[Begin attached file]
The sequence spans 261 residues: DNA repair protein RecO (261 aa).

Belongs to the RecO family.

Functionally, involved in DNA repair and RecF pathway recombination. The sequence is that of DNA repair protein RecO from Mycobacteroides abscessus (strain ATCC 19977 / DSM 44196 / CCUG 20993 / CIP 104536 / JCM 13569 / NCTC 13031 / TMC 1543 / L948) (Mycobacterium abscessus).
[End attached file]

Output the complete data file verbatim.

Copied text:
The sequence spans 261 residues: DNA repair protein RecO (261 aa).

Belongs to the RecO family.

Functionally, involved in DNA repair and RecF pathway recombination. The sequence is that of DNA repair protein RecO from Mycobacteroides abscessus (strain ATCC 19977 / DSM 44196 / CCUG 20993 / CIP 104536 / JCM 13569 / NCTC 13031 / TMC 1543 / L948) (Mycobacterium abscessus).